That being said, since we drove, we took full advantage of our roof box and took much more than we really needed, including a baby bouncer, play gym, night light and baby monitor (and plug adapter, of course). None of these things were strictly necessary, but we used them all and they did make life easier. I say, if you’re going by car and it’s not a hassle to transport something that will come in handy, you may as well bring it.

Amy holds baby Annie on Deauville beach

7 | Think about how you’re going to transport your baby

Slings and baby-carrying packs are brilliant on holiday, not least because they leave you hands-free. In fact, if you’re going somewhere without decent pavements, you might want to forget the buggy altogether. If you feel you need a buggy, invest in a lightweight travel pushchair that folds up like an umbrella – you’ll be allowed to take it all the way to the plane if you’re flying. If your accommodation doesn’t provide a cot, think about investing in a travel system with a carry cot attachment that’s suitable for sleeping in. We travelled to France by ferry and took the baby’s soft bouncing chair on the boat with us. This proved a genius idea, as it gave her somewhere to sit, play and also nap.

8 | Adopt a laid back pace

Avoid putting yourself under pressure to arrive by a certain time. ‘It will take as long as it takes’ was the attitude we adopted at the start of our journey and ended up being pleasantly surprised when we arrived a lot sooner than anticipated. Normandy worked well as a destination because the journey could be broken up into three legs: London-Dover (2 hours), ferry crossing (1.5 hours) and Calais-Normandy (3 hours).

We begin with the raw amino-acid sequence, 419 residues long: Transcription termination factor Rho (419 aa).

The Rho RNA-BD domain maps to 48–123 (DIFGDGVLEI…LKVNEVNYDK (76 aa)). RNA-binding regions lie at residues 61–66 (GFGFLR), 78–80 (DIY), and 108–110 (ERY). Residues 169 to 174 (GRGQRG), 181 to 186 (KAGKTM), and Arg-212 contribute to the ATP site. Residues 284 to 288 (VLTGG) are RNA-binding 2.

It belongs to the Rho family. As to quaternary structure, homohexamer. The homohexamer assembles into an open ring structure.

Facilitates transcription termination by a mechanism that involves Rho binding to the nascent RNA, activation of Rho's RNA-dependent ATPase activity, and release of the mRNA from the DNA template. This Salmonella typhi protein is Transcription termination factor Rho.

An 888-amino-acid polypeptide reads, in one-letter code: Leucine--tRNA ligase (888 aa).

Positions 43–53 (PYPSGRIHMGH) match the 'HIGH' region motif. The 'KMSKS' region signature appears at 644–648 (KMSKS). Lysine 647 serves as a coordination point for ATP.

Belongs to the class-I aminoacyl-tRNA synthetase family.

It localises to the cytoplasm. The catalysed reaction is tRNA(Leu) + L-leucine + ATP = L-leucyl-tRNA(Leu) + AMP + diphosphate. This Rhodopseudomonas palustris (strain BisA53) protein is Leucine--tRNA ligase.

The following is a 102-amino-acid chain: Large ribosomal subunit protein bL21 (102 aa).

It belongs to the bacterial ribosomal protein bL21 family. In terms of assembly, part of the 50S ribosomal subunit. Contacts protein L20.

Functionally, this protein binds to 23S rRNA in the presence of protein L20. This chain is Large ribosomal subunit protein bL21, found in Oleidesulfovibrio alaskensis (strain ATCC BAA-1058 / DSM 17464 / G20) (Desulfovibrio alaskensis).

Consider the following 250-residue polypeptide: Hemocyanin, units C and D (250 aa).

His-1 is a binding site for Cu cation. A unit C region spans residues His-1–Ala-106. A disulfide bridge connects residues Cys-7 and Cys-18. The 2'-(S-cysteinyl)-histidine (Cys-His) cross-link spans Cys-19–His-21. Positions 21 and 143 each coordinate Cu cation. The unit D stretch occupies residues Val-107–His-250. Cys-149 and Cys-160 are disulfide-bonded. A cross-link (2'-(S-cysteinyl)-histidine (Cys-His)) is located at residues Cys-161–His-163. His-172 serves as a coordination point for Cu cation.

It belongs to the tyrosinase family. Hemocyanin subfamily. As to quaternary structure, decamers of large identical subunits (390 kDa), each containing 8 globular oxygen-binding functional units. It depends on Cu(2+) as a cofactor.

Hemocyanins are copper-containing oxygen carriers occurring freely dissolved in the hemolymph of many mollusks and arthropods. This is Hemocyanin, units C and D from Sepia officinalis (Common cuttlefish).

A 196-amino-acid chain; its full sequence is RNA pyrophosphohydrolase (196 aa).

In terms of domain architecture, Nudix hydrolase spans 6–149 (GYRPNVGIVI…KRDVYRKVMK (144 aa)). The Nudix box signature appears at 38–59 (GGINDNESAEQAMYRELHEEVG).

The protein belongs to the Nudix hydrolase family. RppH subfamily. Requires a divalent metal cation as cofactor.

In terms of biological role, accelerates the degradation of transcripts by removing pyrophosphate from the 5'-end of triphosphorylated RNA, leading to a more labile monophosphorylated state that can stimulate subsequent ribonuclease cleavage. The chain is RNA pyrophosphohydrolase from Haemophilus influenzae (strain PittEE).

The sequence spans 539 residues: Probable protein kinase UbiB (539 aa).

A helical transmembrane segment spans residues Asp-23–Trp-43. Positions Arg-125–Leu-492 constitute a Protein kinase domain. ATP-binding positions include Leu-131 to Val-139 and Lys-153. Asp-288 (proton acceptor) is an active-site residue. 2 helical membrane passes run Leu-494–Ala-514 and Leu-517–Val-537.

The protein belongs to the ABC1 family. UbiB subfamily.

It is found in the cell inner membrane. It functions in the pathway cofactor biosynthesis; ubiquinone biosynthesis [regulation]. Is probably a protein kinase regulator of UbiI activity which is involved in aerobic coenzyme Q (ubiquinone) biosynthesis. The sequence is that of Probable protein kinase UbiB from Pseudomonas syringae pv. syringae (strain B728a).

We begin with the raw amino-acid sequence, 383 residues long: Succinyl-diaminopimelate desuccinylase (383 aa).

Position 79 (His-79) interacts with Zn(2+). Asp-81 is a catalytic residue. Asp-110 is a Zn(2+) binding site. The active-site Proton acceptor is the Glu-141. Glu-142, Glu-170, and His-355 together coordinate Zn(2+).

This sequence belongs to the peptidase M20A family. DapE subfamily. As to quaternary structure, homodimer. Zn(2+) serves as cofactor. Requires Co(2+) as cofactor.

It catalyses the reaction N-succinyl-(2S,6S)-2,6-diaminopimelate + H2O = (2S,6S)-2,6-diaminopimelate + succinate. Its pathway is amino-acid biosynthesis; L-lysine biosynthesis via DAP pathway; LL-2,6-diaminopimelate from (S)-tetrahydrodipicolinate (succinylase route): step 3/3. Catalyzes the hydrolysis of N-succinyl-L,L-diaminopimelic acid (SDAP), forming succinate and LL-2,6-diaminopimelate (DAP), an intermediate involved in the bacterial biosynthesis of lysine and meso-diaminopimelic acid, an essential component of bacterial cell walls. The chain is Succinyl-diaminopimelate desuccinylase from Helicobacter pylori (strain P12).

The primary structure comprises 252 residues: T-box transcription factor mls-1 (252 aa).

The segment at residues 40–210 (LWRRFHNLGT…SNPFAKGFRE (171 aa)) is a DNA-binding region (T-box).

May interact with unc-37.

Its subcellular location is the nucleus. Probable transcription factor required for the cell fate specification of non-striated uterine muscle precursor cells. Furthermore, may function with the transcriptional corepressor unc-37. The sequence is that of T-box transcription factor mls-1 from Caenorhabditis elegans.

Once at your destination, less is often more when it comes to planning activities with babies. During our stay at Les Manoirs de Tourgéville, we took a day trip to the nearby Deauville beach, where the beach huts on the boardwalk are named after Hollywood stars. We only stayed a couple of hours before the baby started to grizzle, but it was enough time to push her down the promenade in her pram and grab a bite to eat.

9 | Keep baby to UK time and plan your journey around her routine

If your baby has a routine at home (lucky you!) it’s worth fitting your travel plans around her sleep patterns as much as you can. For instance, if you’re driving, you’ll want to hit the road just before baby’s nap. A sleeping passenger is much more pleasant for everyone than one who’s screaming.